Dave Deslauriers /

Pay Attention: April is Distracted Driving Awareness Month

Think that you can multi-task while behind the wheel? Would you bet your life on it? April is designated as Distracted Driving Awareness Month by the National Safety Council. In this article, we’ll discuss the different kinds of distracted driving, look at some of the cold, hard facts behind the dangers, and provide you with expert tips to avoid distraction when on the road.

What is Distracted Driving?

When most people hear the term “distracted driving” they think of someone talking on their cell phone, or texting while behind the wheel. While those are certainly some of the most prevalent examples of distracted driving, they are not the only forms.

EndDD.org breaks down distracted driving into 3 main categories:

Manual Distractions – Those where you move your hands away from the wheel, such as texting or eating

Visual Distractions – Those where you focus your eyes away from the road, such as rubbernecking while passing an accident

Cognitive Distractions – Where your mind wanders away from the task of driving, such as driving while drowsy

Many examples of distracted driving will overlap categories, thus making it even more dangerous. For example, texting while driving covers all 3 categories. Your hands are removed from the wheel, your eyes are focused on your phone, and your mind is busy reading or crafting your reply.

Distracted Driving By the Numbers

According to the National Highway Traffic Safety Administration (NHTSA), distracted driving accounted for 10% of motor vehicle fatalities, and 16% of motor vehicle crashes resulting in injuries in 2015. During any given day, the NHTSA estimates that an astounding 660,000 drivers utilize electronic devices while behind the wheel.

How does cell phone use one’s ability to drive? According to research conducted by the University of Utah, talking on a cell phone while driving results in a similar level of impairment as that of someone with a .08% blood-alcohol content. The study went on the conclude that cell phone users are 5.36 times more likely to be involved in a crash than undistracted drivers.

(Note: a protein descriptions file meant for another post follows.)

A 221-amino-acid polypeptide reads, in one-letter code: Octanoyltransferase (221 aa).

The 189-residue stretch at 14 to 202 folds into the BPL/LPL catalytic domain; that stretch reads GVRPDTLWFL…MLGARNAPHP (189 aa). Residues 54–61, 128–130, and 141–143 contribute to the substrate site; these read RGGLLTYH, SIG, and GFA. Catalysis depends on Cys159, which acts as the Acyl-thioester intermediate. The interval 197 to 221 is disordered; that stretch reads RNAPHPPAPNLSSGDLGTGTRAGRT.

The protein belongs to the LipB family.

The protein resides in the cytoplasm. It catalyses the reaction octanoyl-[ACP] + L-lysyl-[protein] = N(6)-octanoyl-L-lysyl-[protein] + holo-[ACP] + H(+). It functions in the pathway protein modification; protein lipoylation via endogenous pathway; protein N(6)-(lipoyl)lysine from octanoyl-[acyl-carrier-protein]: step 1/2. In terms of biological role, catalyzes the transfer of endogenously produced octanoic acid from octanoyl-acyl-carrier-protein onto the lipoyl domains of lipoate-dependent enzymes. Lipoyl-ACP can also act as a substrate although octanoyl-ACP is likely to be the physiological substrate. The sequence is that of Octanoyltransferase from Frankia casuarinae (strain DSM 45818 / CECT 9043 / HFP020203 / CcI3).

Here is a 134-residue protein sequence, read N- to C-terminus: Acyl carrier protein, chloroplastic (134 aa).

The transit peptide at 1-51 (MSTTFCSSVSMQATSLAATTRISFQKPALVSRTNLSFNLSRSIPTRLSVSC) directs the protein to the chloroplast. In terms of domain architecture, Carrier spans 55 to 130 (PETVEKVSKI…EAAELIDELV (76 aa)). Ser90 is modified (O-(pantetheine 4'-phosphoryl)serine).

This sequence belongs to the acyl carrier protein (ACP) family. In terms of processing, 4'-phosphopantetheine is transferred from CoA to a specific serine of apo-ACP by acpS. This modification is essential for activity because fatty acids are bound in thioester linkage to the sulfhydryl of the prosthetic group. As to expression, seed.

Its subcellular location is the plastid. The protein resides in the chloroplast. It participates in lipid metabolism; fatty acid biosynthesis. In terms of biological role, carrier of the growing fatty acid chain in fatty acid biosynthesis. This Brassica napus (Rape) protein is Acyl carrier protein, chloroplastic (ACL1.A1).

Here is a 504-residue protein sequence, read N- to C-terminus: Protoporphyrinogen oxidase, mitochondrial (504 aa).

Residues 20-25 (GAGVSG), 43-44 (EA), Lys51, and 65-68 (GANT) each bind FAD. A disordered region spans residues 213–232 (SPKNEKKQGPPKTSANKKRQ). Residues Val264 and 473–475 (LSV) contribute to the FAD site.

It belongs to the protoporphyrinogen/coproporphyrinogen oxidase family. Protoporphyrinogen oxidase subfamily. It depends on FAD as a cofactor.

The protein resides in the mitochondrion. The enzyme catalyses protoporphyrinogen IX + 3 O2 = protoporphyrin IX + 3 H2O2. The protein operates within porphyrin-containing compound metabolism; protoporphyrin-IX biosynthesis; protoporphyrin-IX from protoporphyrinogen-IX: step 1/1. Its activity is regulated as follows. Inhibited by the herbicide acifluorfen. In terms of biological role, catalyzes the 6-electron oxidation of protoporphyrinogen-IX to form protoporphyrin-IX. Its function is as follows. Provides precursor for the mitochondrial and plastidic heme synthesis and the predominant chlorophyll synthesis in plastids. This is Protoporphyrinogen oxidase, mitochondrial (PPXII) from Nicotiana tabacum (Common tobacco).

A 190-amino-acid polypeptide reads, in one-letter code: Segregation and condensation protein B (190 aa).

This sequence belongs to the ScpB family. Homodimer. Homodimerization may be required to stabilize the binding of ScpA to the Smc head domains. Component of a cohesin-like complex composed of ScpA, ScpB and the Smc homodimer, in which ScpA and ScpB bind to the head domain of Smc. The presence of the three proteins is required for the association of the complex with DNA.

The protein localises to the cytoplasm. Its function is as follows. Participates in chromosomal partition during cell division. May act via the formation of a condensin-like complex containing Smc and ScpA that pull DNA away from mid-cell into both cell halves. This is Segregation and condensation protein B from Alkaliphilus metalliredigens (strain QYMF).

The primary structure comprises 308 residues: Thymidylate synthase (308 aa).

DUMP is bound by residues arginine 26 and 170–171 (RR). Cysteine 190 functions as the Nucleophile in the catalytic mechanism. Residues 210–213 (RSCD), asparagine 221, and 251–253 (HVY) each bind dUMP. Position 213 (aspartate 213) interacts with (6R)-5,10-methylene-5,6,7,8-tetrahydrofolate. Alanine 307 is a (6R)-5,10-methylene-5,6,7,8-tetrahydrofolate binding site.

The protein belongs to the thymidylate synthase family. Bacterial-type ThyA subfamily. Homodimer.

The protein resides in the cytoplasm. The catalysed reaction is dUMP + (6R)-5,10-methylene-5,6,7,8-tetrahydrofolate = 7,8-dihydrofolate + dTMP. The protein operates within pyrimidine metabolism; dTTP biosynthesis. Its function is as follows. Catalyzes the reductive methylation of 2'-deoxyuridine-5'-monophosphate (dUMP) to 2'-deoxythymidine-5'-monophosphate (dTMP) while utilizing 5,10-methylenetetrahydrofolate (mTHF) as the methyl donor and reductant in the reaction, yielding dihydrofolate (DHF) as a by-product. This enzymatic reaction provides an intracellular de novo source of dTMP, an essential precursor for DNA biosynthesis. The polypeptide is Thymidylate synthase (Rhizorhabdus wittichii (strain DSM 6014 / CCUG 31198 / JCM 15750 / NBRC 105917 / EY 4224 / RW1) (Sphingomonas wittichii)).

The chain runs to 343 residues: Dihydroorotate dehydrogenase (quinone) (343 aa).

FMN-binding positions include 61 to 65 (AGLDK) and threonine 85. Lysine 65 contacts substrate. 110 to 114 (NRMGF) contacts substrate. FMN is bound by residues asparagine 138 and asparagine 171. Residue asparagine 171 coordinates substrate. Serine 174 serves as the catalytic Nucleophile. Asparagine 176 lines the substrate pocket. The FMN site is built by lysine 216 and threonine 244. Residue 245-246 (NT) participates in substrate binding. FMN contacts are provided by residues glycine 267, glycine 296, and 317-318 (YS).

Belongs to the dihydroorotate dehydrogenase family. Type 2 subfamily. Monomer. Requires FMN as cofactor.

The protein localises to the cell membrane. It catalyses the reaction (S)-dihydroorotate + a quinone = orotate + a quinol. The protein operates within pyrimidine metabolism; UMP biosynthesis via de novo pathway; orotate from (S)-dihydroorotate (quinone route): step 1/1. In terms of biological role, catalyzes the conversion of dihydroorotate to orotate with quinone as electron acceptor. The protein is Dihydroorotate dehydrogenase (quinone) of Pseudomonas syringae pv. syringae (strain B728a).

Texting while driving is even more dangerous, with an increased risk of crash or near-crash 23 times higher than undistracted drivers according to the Virginia Technical Transportation Institute. With the NHTSA reporting that sending or reading a text message takes a drivers eyes off of the road for an average of 5 seconds, that means that drivers are essentially traveling blind for over 400 feet when traveling at 55mph.

But what about other forms of distracted driving?

Drowsy driving has been gaining more attention recently, and for good reason. As stated in our article Drowsy Driving: It’s Time to Wake Up, missing 2-3 hours of sleep can actually quadruple a driver’s crash risk according to AAA. Additionally, the National Sleep Foundation reported that being awake for 18 straight hours is comparable to an individual having a .05% BAC, and being awake for 24 straight hours is comparable to an individual having a .10% BAC.

And don’t think that just because a manufacturer includes a piece of equipment in a vehicle, that it’s safe to use while driving. Vehicle infotainment systems are one of the most overlooked culprits of distracted driving. Recent research by AAA claims that the complexity of today’s infotainment systems pose a serious danger to drivers. The study reported that programing information, such as an address into the vehicle’s GPS, distracts drivers for an average of 40 seconds.


Be sure to check back next week where we will discuss some suggestions from industry experts to help you get to your destination safely.


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